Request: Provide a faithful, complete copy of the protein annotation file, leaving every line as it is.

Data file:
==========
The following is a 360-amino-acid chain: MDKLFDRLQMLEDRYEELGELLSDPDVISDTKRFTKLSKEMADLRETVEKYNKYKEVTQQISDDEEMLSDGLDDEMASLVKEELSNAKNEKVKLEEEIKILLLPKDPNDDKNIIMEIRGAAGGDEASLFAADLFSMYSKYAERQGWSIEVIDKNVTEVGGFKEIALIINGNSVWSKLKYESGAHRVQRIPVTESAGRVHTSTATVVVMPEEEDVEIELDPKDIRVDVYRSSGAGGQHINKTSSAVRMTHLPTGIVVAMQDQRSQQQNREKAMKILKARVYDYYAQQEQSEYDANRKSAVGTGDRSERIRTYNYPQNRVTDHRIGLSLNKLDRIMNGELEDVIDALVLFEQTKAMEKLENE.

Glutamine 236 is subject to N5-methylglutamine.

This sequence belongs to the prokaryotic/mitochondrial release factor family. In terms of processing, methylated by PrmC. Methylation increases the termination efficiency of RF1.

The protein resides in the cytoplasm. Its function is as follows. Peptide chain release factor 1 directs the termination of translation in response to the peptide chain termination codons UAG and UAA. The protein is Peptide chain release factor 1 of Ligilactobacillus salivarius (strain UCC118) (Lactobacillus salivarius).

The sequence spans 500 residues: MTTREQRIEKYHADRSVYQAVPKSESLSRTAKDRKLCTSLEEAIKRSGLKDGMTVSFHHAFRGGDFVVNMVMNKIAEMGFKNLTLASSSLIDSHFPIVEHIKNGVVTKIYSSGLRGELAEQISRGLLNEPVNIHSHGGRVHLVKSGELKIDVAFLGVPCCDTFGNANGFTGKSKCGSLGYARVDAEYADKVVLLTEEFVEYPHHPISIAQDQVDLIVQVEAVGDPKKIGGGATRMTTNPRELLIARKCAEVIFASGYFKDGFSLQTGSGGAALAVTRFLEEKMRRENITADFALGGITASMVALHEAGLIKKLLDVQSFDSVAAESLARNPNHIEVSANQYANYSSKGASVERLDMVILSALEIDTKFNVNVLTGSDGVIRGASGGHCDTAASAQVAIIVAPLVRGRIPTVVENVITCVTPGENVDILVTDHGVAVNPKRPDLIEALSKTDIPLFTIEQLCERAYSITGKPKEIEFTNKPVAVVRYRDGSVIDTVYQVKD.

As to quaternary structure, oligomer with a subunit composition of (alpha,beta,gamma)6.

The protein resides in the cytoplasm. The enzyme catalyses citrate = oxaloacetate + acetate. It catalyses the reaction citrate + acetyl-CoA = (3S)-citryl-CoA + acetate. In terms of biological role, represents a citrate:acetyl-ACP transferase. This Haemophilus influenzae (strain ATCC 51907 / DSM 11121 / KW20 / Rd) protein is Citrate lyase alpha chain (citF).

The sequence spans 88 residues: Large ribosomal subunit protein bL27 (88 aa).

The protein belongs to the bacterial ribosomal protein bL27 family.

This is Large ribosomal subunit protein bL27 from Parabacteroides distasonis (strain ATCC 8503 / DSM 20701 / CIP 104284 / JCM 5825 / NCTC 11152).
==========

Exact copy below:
The following is a 360-amino-acid chain: MDKLFDRLQMLEDRYEELGELLSDPDVISDTKRFTKLSKEMADLRETVEKYNKYKEVTQQISDDEEMLSDGLDDEMASLVKEELSNAKNEKVKLEEEIKILLLPKDPNDDKNIIMEIRGAAGGDEASLFAADLFSMYSKYAERQGWSIEVIDKNVTEVGGFKEIALIINGNSVWSKLKYESGAHRVQRIPVTESAGRVHTSTATVVVMPEEEDVEIELDPKDIRVDVYRSSGAGGQHINKTSSAVRMTHLPTGIVVAMQDQRSQQQNREKAMKILKARVYDYYAQQEQSEYDANRKSAVGTGDRSERIRTYNYPQNRVTDHRIGLSLNKLDRIMNGELEDVIDALVLFEQTKAMEKLENE.

Glutamine 236 is subject to N5-methylglutamine.

This sequence belongs to the prokaryotic/mitochondrial release factor family. In terms of processing, methylated by PrmC. Methylation increases the termination efficiency of RF1.

The protein resides in the cytoplasm. Its function is as follows. Peptide chain release factor 1 directs the termination of translation in response to the peptide chain termination codons UAG and UAA. The protein is Peptide chain release factor 1 of Ligilactobacillus salivarius (strain UCC118) (Lactobacillus salivarius).

The sequence spans 500 residues: MTTREQRIEKYHADRSVYQAVPKSESLSRTAKDRKLCTSLEEAIKRSGLKDGMTVSFHHAFRGGDFVVNMVMNKIAEMGFKNLTLASSSLIDSHFPIVEHIKNGVVTKIYSSGLRGELAEQISRGLLNEPVNIHSHGGRVHLVKSGELKIDVAFLGVPCCDTFGNANGFTGKSKCGSLGYARVDAEYADKVVLLTEEFVEYPHHPISIAQDQVDLIVQVEAVGDPKKIGGGATRMTTNPRELLIARKCAEVIFASGYFKDGFSLQTGSGGAALAVTRFLEEKMRRENITADFALGGITASMVALHEAGLIKKLLDVQSFDSVAAESLARNPNHIEVSANQYANYSSKGASVERLDMVILSALEIDTKFNVNVLTGSDGVIRGASGGHCDTAASAQVAIIVAPLVRGRIPTVVENVITCVTPGENVDILVTDHGVAVNPKRPDLIEALSKTDIPLFTIEQLCERAYSITGKPKEIEFTNKPVAVVRYRDGSVIDTVYQVKD.

As to quaternary structure, oligomer with a subunit composition of (alpha,beta,gamma)6.

The protein resides in the cytoplasm. The enzyme catalyses citrate = oxaloacetate + acetate. It catalyses the reaction citrate + acetyl-CoA = (3S)-citryl-CoA + acetate. In terms of biological role, represents a citrate:acetyl-ACP transferase. This Haemophilus influenzae (strain ATCC 51907 / DSM 11121 / KW20 / Rd) protein is Citrate lyase alpha chain (citF).

The sequence spans 88 residues: Large ribosomal subunit protein bL27 (88 aa).

The protein belongs to the bacterial ribosomal protein bL27 family.

This is Large ribosomal subunit protein bL27 from Parabacteroides distasonis (strain ATCC 8503 / DSM 20701 / CIP 104284 / JCM 5825 / NCTC 11152).